Retirement savers need to pay close attention to their income tax filings this year because of pandemic-related changes to rules for required withdrawals.
Even in normal times, the rules for mandatory minimum withdrawals can be confusing, and they are even more so this year because of a mashup of tax changes and virus relief programs. If you get things right, you can avoid paying unnecessary taxes, financial advisers say.
“The stakes are high,” said Cheryl Costa, a certified financial planner near Boston.
Generally, savers must start taking money out of tax-advantaged retirement accounts, like 401(k)s and traditional individual retirement accounts, annually after they reach a certain age. (More about this below.) The tax penalty for missing a withdrawal is steep: It is half of the amount that should have been withdrawn, although the IRS will drop the penalty if you have a reasonable explanation.
But last March, as part of its pandemic relief program, the federal government waived the annual “required minimum distributions,” or RMDs in tax lingo, from most retirement accounts. The suspension was aimed at helping older Americans avoid withdrawing money during what was, at the time, a virus-induced stock market tumble.
That was good news for people who didn’t immediately need the cash to live on. They could keep the money invested in hopes of a market recovery and avoid paying taxes on withdrawals.
The catch was that some people had already taken their minimum distributions in the early months of 2020, before the virus hit. So the IRS announced a fix last summer: If people had withdrawn funds they didn’t need, they could redeposit all or part of the money by Aug. 31. (Normally, savers have just 60 days to change their minds.)
Now, to this year’s tax season, and people who redeposited their funds are receiving 1099-R forms showing the full amount of the withdrawal, even though the money was returned. “Many think the form was sent to them in error,” Costa said.
The forms are correct — but they only report distributions, so it may appear as though the amount is taxable. Taxpayers must report the withdrawal as a tax-free rollover on their tax returns, said Ed Slott, a certified public accountant in New York and an authority on IRAs.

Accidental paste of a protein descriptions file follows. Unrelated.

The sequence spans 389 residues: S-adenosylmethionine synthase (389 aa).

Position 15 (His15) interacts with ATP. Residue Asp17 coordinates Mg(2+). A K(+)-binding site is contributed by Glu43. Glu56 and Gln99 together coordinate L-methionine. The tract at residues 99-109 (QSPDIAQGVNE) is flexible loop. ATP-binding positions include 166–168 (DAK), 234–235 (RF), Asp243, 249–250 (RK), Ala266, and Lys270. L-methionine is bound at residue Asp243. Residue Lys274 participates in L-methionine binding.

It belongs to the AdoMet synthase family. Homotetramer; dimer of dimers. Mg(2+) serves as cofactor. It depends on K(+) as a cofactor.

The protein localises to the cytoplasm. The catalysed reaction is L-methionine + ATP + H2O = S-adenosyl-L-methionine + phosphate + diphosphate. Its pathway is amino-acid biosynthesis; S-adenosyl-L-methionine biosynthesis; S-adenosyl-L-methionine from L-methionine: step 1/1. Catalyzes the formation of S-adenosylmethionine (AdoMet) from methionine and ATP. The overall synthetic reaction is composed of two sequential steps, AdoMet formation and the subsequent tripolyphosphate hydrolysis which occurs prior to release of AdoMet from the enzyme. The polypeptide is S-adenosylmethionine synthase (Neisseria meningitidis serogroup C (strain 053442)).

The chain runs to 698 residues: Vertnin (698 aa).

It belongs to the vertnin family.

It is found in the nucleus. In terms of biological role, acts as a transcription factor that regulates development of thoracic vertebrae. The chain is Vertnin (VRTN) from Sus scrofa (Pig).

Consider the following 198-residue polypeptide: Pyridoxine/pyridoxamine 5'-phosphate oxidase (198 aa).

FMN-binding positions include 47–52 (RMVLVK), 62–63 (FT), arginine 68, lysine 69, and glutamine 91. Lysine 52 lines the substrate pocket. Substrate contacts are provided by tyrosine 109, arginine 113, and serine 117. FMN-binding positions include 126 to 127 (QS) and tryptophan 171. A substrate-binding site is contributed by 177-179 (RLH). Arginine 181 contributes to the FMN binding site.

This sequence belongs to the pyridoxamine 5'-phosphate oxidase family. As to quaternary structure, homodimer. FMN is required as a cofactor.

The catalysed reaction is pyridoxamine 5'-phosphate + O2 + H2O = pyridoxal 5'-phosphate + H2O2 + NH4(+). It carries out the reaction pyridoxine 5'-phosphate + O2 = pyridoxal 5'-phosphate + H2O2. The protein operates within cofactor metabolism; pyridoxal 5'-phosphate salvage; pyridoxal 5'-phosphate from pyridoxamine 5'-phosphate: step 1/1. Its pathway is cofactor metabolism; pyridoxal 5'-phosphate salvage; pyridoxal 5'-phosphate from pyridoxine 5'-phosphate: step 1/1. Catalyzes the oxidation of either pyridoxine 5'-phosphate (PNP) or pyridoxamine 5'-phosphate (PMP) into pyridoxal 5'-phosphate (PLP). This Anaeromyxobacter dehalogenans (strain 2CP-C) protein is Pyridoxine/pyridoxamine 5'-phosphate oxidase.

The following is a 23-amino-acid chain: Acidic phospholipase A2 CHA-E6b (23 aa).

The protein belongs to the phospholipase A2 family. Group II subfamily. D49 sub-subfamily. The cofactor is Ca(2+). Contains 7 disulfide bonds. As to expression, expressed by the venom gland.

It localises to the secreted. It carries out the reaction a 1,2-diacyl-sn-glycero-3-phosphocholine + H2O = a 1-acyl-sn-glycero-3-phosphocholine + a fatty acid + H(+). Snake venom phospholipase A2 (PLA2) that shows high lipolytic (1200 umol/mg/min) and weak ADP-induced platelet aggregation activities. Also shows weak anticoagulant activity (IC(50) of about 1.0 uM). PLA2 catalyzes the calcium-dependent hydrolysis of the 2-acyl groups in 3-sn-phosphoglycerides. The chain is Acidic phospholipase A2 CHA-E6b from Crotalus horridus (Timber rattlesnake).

“You can’t ignore it,” Slott said. “You have to tell the IRS the story about what happened.”
Here’s how to do that: The amount in Box 1 of the 1099-R form is entered on Line 4a of Form 1040, “IRA distributions.” Then, on Line 4b, “taxable amount,” you should enter zero — assuming you returned the full distribution. If you kept part of the withdrawal, that amount is taxable, and you should enter it on Line 4b. For a 401(k) withdrawal, you would use Lines 5a and 5b, Slott said.
If you’re using tax preparation software, the document should print out with the word “rollover” entered next to the zero, Slott said. Someone completing a paper form would need to write in the word “rollover.” That will treat the withdrawal as a nontaxable event. (Usually, RMDs aren’t eligible for rollovers, but the IRS made an exception for 2020.)
Some clients who returned their RMDs have had pleasant surprises on their tax returns, Costa said. Because their taxable income is lower than it would have been, some were able to deduct medical expenses or even qualify for the federal stimulus payments.
But if the minimum distribution isn’t properly reported as returned, those benefits could evaporate, Costa said.
“You don’t want to add insult to injury by paying taxes on a distribution that you returned,” she said.
Here are some questions and answers about RMDs:
Q: Is it OK if I kept the retirement withdrawals I made in 2020?
A: Yes. Returning the money was optional.
Q: Are RMDs waived for 2021?
A: No. The waiver applied only to withdrawals in 2020.
Q: When do I have to start taking RMDs?
A: It depends. A federal law passed in 2019 called the SECURE Act, for Setting Every Community Up for Retirement Enhancement, raised the starting age for taking RMDs to 72, from 70 1/2.
The new age 72 threshold applies to those who turned 70 1/2 after 2019 — or, put another way, those whose 70th birthday was July 1, 2019, or later. For everyone who turned 70 before that date, the starting age is still 70 1/2.
Q: What about Roth IRAs?
A: There are no required withdrawals for Roth IRAs during the account owner’s lifetime.
Someone other than a spouse who inherits a Roth generally must take minimum withdrawals within a certain period — but that requirement was also waived for 2020, Slott said.